Helen Klimkowicz has set up a support group for parents and adult relatives of children struggling with depression
New Source of Support for parents of depressed kids
Kent Online March 2015
Mum of three Helen Klimkowicz did her best to help as a teenage relative struggled with depression.
It made her realise how little support is available for parents and adult relatives who have to deal with the condition and decided to set up her own group which meets for the first time tonight (Monday).
Mrs Klimkowicz, 45, a teaching assistant who lives in Chatham, hopes the group will be somewhere people can meet and and share their experiences.
Helen Klimkowicz, 45, from Chatham is determined to help parents.
She said: “Any parent who has a child going through the ordeal of childhood depression will know the feeling of losing their own mind.
“We are finding that children are getting younger and younger when they are diagnosed with mental health issues, depression and anxiety, stress which can lead to self-harm and more.
“It (depression) has a profound effect on other family members and our worlds fell apart when we didn’t know what to do about it or how to deal with it.
“There is no right or wrong way, you have to take each day as it comes but sometimes you do feel in such a desperate situation.
“I just feel sharing my experience with others will help as parents need support too. I would urge any parent who is in a similar situation to come along.”
The group will meet for the first time at Fort Pitt Grammar School, Fort Pitt Hill, Chatham, 6pm to 7.30pm. Mrs Klimkowicz will then run the meetings on the last Monday of the month excluding bank holidays.
BLOB: To find out more call 07487 594926 or email email@example.com
As stats reveal one in 10 youngsters, some as young as five, suffer mental health disorders, Closer investigates what's behond the rise, and speaks to one mum about her daughter's depression...
It might seem like something more commonly associated with adults, but mental health issues are becoming an increasing problem among young children and teens.
According to the Office for National Statistics, one in 10 five to 16-year-olds, have mental health disorders and nearly 80,000 youngsters suffer from severe depression.
Shockingly, for many children their feelings spiral out of control and the number of hospital admissions for younger people self harming has risen by 68 per cent in the last decade in the UK.
Supermodel Cara Delevigne has spoken about her battle with depression as a teen. Emma Saddleton, helpline manager at charity Young Minds, receives 11,000 calls a year from worried parents. She says: "We're seeing a rise in calls as people are becoming more aware about mental health problems. Children are more suseptible to mental health issues such as cyber bullying- they can't escape the bullies due to social media. Life is more pressured for them, and with tests like SATs they are constantly being examined."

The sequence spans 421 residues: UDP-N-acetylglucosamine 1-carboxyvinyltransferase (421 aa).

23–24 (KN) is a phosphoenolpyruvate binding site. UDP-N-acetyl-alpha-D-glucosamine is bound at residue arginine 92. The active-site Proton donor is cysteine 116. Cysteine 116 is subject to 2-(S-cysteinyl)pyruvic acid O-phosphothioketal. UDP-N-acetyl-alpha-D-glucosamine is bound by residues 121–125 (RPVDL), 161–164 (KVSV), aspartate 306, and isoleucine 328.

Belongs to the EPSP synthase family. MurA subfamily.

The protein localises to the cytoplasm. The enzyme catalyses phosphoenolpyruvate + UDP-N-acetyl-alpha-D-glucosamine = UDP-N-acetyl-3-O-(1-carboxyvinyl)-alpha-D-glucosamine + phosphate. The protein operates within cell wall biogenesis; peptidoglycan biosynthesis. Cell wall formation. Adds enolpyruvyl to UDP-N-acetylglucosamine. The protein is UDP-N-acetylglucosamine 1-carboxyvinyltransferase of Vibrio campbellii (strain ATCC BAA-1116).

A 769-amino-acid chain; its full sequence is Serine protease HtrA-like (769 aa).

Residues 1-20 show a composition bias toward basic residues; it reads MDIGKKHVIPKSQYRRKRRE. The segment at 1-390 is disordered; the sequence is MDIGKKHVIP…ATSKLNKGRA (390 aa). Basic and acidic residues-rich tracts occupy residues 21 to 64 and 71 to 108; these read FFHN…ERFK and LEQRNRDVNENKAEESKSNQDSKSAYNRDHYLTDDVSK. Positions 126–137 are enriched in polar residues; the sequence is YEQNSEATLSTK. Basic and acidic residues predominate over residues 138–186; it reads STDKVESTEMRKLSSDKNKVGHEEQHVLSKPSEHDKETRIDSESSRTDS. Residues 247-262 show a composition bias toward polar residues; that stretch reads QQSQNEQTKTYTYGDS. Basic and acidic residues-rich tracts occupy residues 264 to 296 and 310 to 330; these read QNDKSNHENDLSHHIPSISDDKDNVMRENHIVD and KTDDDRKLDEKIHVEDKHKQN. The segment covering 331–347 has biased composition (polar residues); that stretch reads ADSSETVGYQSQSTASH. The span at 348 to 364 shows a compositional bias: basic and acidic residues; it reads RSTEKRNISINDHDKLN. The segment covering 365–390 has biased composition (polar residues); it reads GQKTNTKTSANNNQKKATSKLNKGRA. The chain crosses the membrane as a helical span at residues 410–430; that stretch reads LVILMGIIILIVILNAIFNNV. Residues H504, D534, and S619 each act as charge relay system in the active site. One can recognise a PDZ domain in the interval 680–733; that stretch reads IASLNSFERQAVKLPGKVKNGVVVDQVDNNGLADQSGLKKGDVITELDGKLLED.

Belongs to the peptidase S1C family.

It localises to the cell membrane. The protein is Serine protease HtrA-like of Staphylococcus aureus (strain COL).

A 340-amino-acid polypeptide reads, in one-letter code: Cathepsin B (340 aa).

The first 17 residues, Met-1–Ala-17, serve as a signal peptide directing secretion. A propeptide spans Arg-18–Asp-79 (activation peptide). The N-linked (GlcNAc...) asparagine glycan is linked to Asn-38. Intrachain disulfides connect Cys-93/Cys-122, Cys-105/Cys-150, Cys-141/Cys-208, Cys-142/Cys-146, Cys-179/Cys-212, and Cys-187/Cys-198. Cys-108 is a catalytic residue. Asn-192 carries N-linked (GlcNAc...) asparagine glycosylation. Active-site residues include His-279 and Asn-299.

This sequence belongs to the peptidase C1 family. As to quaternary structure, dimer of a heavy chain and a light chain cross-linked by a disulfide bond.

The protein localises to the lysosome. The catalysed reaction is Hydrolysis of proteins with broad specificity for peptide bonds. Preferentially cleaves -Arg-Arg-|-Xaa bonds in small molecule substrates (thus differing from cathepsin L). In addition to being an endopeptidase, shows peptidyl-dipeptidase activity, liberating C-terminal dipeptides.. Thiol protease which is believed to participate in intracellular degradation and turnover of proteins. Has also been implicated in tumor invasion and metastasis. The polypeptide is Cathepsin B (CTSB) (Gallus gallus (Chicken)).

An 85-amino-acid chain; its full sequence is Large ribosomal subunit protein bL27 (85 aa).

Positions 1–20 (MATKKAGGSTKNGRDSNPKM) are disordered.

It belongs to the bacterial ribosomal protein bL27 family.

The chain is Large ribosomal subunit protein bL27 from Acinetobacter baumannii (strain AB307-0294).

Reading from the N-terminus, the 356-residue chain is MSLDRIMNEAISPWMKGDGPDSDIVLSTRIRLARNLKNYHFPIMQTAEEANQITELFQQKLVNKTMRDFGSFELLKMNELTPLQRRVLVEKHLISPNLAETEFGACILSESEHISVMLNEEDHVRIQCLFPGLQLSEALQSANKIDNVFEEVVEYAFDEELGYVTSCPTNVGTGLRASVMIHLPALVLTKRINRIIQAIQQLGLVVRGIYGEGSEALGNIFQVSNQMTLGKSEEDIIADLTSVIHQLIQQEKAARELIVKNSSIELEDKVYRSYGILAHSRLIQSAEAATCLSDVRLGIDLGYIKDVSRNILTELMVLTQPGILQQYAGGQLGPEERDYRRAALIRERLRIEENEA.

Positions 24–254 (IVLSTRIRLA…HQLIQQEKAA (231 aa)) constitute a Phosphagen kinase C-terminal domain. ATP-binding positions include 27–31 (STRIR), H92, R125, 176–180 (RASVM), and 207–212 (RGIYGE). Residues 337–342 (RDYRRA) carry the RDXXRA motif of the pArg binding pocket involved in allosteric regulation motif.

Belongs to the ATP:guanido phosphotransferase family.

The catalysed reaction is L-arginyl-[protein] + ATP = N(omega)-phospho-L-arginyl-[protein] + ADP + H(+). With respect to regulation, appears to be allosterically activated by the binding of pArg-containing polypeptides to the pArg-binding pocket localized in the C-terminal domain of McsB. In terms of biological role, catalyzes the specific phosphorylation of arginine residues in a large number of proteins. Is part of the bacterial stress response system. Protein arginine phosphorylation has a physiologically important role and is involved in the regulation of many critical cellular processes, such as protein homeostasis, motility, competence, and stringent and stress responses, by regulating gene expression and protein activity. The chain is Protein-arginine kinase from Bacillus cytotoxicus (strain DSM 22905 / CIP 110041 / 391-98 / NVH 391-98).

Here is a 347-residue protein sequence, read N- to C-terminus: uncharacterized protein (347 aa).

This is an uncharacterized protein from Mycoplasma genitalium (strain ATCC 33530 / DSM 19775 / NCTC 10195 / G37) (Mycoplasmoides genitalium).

Senior Consultant Psychiatrist with the NHS Dr Ramya Mohan adds:
"More young people are attaining GCSEs of 5 or more, which can increase competition, exam pressure and the likelihood of mental health difficulties like depression .
"Substance misuse and dependence has increased over the past decade due to ease of access, better knowledge of legal highs and more peer pressure and this can cause mental health problems."
Helen Klimkowicz understands the pain of coping with a child suffering from mental illness. Her daughter, 16-year-old Hannah, was 14 when she was diagnosed with depression and anxiety and is still taking antidepressants to cope.
Teaching assistant Helen, who runs a support group for parents of children with mental illness, says: "I watched Hannah go from a happy child to a shell of her former self. She became withdrawn and refused to go to school. She even turned to self harming. I felt so powerless.
"Fortunately we got help through the Child and Adolescent Mental Health Service and Hannah is now taking antidepressants and coping well. But I want to raise awareness about mental health issues so parents can spot the signs and get help."
Hannah's behaviour began to change when she was 13, Helen who has two older daughters Grace 20, and Laura 24, and has also suffered from depression - says she stopped meeting friends and became angry and negative. At first i put it down to teenage behaviour but her moods escalated. At 14 her best friend left school and she became more reclusive. Then on holiday when i suggested she spend time with some family friends she had a panic attack and begged me not to make her. On our return we saw our GP and she was referred to CAMHS and had counselling at school, but i was still worried. In September 2013 Hannah began refusing to go to school.